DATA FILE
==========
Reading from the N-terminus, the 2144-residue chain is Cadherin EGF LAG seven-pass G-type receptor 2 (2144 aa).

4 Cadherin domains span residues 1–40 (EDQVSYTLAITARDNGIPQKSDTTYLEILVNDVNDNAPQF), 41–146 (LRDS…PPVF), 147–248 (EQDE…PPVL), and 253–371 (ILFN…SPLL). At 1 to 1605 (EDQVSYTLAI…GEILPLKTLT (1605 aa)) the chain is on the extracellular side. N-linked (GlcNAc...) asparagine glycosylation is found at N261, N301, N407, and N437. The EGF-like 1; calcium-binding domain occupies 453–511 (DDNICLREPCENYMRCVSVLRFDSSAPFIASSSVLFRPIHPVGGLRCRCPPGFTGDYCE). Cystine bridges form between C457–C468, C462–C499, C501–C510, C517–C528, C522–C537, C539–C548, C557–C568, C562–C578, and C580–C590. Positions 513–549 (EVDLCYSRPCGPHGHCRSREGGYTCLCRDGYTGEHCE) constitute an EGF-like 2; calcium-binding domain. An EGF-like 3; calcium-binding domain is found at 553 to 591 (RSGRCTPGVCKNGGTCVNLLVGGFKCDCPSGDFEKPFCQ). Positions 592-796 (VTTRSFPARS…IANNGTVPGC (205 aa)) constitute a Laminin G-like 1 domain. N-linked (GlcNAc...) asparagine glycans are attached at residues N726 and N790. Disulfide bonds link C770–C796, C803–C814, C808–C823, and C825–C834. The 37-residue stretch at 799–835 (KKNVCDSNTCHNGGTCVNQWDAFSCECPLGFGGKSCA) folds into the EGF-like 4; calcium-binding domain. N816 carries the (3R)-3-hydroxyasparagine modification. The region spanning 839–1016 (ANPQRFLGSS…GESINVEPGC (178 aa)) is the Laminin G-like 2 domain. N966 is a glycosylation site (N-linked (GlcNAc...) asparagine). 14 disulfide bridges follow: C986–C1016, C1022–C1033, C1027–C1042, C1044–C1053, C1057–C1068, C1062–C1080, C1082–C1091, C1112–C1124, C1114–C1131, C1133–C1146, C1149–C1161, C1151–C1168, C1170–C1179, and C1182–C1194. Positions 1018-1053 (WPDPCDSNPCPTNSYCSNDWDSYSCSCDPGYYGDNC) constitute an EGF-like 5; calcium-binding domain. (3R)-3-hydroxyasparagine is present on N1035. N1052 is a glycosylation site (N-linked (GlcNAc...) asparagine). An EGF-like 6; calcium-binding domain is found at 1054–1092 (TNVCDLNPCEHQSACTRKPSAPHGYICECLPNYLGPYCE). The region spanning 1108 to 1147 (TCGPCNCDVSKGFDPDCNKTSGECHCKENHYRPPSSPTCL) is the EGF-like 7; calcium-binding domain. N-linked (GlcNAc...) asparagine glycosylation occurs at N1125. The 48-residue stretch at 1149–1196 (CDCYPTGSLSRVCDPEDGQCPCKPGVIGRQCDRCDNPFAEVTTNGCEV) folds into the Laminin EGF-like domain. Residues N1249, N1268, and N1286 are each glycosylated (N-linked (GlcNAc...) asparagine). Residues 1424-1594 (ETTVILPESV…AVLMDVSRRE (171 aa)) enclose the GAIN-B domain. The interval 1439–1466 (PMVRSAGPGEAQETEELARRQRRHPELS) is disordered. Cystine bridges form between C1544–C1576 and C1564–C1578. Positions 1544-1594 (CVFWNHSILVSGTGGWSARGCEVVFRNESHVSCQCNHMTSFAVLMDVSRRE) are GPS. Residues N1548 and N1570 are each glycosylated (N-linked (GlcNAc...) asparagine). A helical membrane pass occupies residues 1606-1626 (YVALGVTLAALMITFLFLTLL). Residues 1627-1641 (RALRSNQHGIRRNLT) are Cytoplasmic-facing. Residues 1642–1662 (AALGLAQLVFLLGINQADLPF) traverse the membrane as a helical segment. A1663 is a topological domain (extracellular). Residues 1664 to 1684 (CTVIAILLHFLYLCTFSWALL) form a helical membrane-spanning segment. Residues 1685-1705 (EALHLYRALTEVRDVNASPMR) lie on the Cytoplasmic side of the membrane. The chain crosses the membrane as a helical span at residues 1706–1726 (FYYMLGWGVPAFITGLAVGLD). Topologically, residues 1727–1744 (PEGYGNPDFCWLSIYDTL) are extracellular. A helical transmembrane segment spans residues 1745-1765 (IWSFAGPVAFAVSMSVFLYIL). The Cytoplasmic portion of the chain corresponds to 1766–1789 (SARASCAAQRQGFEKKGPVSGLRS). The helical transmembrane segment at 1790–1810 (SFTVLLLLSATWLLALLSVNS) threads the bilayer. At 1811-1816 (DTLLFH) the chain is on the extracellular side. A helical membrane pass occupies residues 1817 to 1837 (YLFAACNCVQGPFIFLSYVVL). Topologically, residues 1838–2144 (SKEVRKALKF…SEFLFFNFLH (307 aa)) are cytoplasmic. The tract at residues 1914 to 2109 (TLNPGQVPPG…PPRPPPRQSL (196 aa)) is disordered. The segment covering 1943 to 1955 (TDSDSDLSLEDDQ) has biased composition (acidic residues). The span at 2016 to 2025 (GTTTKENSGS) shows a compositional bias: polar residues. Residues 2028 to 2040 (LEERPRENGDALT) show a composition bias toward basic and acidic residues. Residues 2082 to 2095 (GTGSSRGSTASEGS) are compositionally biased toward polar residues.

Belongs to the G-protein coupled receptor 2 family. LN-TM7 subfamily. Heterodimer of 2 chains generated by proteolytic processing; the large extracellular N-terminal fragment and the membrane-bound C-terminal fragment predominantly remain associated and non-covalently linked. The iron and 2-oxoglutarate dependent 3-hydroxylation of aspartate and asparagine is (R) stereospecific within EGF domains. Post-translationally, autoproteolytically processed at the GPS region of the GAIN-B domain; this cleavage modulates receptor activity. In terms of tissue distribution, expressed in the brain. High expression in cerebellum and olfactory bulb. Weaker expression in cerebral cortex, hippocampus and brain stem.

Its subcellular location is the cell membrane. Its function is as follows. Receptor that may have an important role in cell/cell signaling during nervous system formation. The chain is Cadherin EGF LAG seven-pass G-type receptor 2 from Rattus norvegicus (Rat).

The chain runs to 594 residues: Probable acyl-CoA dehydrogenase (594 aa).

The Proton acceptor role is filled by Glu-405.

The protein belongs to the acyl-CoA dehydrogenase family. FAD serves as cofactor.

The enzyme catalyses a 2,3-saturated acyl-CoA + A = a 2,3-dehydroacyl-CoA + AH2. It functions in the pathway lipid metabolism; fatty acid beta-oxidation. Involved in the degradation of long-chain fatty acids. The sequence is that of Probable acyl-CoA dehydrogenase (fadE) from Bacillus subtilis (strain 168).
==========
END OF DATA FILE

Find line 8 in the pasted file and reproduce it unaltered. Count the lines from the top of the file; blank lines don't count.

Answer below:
The enzyme catalyses a 2,3-saturated acyl-CoA + A = a 2,3-dehydroacyl-CoA + AH2. It functions in the pathway lipid metabolism; fatty acid beta-oxidation. Involved in the degradation of long-chain fatty acids. The sequence is that of Probable acyl-CoA dehydrogenase (fadE) from Bacillus subtilis (strain 168).